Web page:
When It Gets Ugly

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I love all the memes and stock images of runners and racing. They are so lovely and inspirational. Beautiful toned bodies, effortlessly floating through the air; arms outspread, breaking through a finishing tape; a solitary trail, scenic overlooks, rolling hills and a runner meditating on a long run. Who doesn’t want a piece of that?

stock-photo-man-trail-running-for-fitness-on-stony-path-in-high-mountains-with-peak-view-and-blue-sky-459868003And sometimes we do get a run where everything comes together nicely and we get that floating on air feeling. It’s effortless; we are strong, powerful, fast. It is beautiful.

But not all runs are picture perfect. In fact, some runs are down right ugly. We can’t hit our paces right or a nagging pain plagues us. Or for whatever reason we bit off more than we could chew & are forced to decide to spit or choke. It happens to everyone, but what you do about the ugly run can define you as a runner.

I decided to run, rather last minute, the 1st Andover Lake 5 Mile Race last weekend. Unlike my town’s 5k/10k which is practically all flat on the rail trail, this race was mostly pavement and quite hilly. I know the lake loop like the back of my hand. It is one of my favorite training courses – but I wasn’t sure how a 5 mile race would pan out for me two weeks before my marathon. After lots of nudging, I conceded. It was local, it was familiar, and it would benefit my town – why not!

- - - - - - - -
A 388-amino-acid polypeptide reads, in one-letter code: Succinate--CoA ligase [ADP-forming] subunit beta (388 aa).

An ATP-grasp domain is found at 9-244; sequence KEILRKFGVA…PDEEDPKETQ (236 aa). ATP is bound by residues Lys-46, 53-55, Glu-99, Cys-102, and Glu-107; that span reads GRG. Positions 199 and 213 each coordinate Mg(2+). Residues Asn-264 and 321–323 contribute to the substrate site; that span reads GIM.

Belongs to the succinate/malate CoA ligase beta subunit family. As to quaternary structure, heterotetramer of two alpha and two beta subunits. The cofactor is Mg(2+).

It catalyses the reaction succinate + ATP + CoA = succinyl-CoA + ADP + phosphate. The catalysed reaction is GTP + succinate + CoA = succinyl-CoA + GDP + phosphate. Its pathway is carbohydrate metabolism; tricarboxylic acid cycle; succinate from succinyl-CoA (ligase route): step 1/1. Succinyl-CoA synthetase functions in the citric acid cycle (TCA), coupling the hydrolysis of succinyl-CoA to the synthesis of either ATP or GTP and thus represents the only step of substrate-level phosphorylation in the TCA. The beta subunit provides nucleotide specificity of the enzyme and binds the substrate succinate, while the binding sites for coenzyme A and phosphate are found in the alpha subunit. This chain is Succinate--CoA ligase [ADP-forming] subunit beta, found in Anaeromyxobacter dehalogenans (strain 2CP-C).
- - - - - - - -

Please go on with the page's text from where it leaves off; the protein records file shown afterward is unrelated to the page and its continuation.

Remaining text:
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I knew where the hills were, so I knew better than anyone how to pace myself for them. But I also knew what I could push on this particular course, so push I did. And let me tell you, it was not pretty.

There was grunting, a little barking, lots of huffing, and even a minor whimper near the end. I ran a lot of the race stride in stride with a young man, urging him along. He had the potential to do well – he just needed to run faster! I was dropping mile times nearly 30 seconds faster than intended. But I kept pushing it. The last half mile was going to be a serious up hill, with 95 feet of elevation gain. I had only ever run all the way up the hill a handful of times, and none of them at 5k race pace. This was going to be a brutal test.